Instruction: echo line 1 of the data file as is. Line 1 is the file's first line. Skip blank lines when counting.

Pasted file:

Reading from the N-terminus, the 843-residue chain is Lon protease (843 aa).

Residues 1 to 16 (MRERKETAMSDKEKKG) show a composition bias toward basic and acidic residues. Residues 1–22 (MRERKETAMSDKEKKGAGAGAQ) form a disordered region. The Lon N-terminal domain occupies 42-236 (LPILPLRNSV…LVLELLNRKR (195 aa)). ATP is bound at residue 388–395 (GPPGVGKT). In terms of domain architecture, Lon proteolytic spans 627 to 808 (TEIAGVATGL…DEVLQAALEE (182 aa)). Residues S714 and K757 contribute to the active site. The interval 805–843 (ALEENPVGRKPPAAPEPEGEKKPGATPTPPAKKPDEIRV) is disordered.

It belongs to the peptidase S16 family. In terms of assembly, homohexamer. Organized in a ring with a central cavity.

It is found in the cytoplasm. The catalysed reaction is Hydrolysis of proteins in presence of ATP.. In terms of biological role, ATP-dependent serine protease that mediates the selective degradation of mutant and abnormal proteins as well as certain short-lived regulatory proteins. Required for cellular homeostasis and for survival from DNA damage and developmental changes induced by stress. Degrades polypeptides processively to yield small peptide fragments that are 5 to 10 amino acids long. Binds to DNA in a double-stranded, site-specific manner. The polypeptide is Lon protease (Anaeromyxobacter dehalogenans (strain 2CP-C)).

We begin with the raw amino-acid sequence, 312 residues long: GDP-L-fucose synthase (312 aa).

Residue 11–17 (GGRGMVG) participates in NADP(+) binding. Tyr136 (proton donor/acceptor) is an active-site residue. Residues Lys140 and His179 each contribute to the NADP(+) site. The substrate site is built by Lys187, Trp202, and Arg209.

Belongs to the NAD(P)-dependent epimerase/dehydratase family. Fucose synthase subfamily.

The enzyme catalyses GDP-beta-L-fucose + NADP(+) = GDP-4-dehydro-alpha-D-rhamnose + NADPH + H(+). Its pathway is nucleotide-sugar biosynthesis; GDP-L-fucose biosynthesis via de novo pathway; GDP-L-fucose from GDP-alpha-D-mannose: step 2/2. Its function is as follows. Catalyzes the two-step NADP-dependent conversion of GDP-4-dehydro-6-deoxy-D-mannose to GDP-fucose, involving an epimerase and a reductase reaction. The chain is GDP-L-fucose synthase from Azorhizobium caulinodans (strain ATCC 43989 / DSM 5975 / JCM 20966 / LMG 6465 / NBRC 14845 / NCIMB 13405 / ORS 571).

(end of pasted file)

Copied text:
Reading from the N-terminus, the 843-residue chain is Lon protease (843 aa).